Our great Exemplar was exalted to be equal with God. He was high commander in heaven. All the holy angels delighted to bow before Him. “And again, when He bringeth in the First-begotten into the world, He saith, And let all the angels of God worship Him.” Jesus took upon Himself our nature, laid aside His glory, majesty, and riches to perform his mission, to save that which was lost. He came not to be ministered unto, but to minister unto others. Jesus, when reviled, abused, and insulted, did not retaliate. “Who, when He was reviled, reviled not again.” When the cruelty of man caused Him to suffer painful stripes and wounds, He threatened not, but committed Himself to Him who judgeth righteously. The apostle Paul exhorted his Philippian brethren: “Let this mind be in you, which was also in Christ Jesus: who, being in the form of God, thought it not robbery to be equal with God: but made Himself of no reputation, and took upon Him the form of a servant, and was made in the likeness of men.” Is the servant greater than his master? Christ has given us His life as a pattern, and we dishonor Him when we become jealous of every slight, and are ready to resent every injury, supposed or real. It is not an evidence of a noble mind to be prepared to defend self, to preserve our own dignity. We would better suffer wrongfully a hundred times than wound the soul by a spirit of retaliation, or by giving vent to wrath. There is strength to be obtained of God. He can help. He can give grace and heavenly wisdom. If you ask in faith, you will receive; but you must watch unto prayer. Watch, pray, work, should be your watchword. 2T 426.2

Your wife might be a blessing if she would only take upon her the responsibility that it is her duty to take. But she has shunned responsibility all her life, and now is in danger of being influenced, instead of influencing you. Instead of having a softening, elevating influence upon you, there is danger of her thinking as you think, and acting as you act, without reaching down deep to be guided by principle in all her actions. You sympathize with each other, and, unfortunately, help each other to view matters incorrectly. She can exert an influence for good, but she possesses a spirit which savors of spiritual indolence and sloth. She is reluctant to engage in any good work if it is not pleasant and agreeable. What was the sin of Meroz? Doing nothing. It was not because of great crimes that they were condemned, but because they did not come up to the help of the Lord. 2T 427.1

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Ellen G. White
Testimonies for the Church, vol. 2, 566

Dear sister, we are determined to be impartial and not have our words or acts in any way influenced by hearsay. We have no pets. May the Lord give us heavenly wisdom, that we may deal righteously and impartially, and thus meet the mind of His Spirit. We do not want our works wrought in self. We do not want personal feelings. If we think we are not specially considered, or if we see, or imagine that we see, positive neglect, we want the spirit of our forgiving Master. The people who professed to be His followers received Him not, because His face was toward Jerusalem, and He gave no special indication that He was to tarry with them. They did not open their doors to the heavenly Guest, and did not urge His abiding with them, although they beheld Him weary with His journey, and the night was drawing on. They gave no sign that they really desired Jesus. The disciples knew that He designed to tarry there that night, and they felt so keenly the slight thus given to their Lord that they were angry, and prayed Jesus to show proper resentment and call down fire from heaven to consume those who had thus abused Him. But He rebuked their indignation and zeal for His honor, and told them that He came, not to visit with judgment, but to show mercy. 2T 566.1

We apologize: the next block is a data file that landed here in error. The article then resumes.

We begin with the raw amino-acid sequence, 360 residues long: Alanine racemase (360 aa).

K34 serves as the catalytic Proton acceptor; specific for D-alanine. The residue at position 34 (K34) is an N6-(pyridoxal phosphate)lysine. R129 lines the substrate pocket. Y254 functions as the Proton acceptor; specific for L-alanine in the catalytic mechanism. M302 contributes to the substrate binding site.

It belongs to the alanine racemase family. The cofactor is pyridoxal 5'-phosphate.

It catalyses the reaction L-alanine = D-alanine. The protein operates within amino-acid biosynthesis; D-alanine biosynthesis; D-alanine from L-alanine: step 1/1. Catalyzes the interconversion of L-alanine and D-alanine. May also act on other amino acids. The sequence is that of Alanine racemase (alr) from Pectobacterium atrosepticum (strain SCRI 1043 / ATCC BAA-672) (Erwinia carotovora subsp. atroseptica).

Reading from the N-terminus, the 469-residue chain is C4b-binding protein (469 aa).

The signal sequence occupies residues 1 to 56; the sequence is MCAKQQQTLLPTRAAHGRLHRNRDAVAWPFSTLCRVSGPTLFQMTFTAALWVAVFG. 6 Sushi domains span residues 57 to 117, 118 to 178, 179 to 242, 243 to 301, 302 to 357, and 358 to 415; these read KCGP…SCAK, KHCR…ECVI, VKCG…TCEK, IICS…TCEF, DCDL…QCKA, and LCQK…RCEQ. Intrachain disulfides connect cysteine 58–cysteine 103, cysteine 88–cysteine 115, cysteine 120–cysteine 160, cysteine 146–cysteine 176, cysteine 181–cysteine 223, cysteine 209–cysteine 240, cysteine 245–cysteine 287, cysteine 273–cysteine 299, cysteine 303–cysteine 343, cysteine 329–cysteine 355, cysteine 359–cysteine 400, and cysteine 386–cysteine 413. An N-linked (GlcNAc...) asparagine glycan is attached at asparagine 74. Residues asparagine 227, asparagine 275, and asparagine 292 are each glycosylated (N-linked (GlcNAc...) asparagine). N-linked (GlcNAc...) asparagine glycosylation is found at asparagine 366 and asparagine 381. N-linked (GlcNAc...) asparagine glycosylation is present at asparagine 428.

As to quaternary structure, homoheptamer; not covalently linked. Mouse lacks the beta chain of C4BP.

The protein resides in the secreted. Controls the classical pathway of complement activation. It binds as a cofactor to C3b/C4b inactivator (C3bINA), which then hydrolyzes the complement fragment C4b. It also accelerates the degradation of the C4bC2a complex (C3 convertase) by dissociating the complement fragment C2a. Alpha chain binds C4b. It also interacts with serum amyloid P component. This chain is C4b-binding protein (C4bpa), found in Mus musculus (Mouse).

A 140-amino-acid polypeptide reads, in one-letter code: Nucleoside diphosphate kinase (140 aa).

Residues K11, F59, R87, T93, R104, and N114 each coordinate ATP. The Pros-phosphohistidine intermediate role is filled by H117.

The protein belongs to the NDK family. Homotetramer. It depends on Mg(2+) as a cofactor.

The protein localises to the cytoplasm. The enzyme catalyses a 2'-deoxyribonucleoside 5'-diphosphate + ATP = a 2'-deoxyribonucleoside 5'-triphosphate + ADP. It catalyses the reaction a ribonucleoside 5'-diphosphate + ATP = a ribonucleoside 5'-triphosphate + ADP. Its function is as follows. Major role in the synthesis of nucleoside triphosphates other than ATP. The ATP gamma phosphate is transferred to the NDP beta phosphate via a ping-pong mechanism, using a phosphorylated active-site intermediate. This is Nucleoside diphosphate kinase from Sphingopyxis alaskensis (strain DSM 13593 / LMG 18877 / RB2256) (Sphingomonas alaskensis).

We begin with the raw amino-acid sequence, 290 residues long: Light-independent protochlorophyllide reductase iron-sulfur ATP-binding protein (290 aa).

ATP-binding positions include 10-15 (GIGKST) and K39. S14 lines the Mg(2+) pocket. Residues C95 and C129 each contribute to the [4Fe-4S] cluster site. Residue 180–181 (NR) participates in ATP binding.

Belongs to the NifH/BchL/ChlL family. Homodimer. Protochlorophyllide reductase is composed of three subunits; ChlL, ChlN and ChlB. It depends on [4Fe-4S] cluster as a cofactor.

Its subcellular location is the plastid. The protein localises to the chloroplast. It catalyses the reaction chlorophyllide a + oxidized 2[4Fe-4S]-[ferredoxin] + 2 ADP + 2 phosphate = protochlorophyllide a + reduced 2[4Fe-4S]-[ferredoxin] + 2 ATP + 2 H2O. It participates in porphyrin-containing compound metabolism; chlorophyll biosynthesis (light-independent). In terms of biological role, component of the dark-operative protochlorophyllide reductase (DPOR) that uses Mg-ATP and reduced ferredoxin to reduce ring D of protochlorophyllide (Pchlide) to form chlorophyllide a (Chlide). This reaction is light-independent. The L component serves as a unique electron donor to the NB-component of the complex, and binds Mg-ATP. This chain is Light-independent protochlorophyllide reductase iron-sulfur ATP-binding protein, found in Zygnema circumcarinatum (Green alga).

This lesson of our Saviour's is for you and for me. No resentment must come into our hearts. When reviled, we must not revile again. O jealousy and evil surmising, what mischief have ye wrought! how have ye turned friendship and love into bitterness and hatred! We must be less proud, less sensitive, have less self-love, and be dead to self-interest. Our interest must be submerged in Christ and we be able to say: “I live; yet not I, but Christ liveth in me.” Christ has told us how to make everything easy and happy as we pass along: “Come unto Me, all ye that labor and are heavy-laden, and I will give you rest. Take My yoke upon you, and learn of Me; for I am meek and lowly in heart; and ye shall find rest unto your souls.” The great difficulty is, there is so little meekness and lowliness that the yoke galls and the burden is heavy. When we possess true meekness and lowliness we are so lost in Christ that we do not take neglect or slights to heart; we are deaf to reproach and blind to scorn and insult. 2T 566.2

Sister I, as the peculiarities of your case come clearly before me, I see a serious objection to your traveling. You do not take upon yourself the burdens that you should. You call forth sympathy from others, but do not give in return. You lay your whole weight where you are, and too frequently are waited upon when those who bear their own burden and yours also are no more able to do this than yourself. You are too helpless for your own good, and the influence is not such as that of a minister's wife should be. You need more physical labor than you have; and from what has been shown me, I think that you would be more in the line of your duty engaging cheerfully in the work of educating your daughter and encouraging a love of domestic duties. You did not receive the education in this direction that you should have had in your girlhood, and this has made your life more unhappy than it would otherwise have been. You do not love physical labor; and when journeying, you fill the bill of an invalid, and fail to be helpful and do what you can to lighten the burdens you make. You fail to realize that frequently the very ones who wait on you are no more able to perform the extra task than you are. You lean on others, and lay your whole weight upon them. I have no evidence that God has called you to do a special work in traveling. 2T 567.1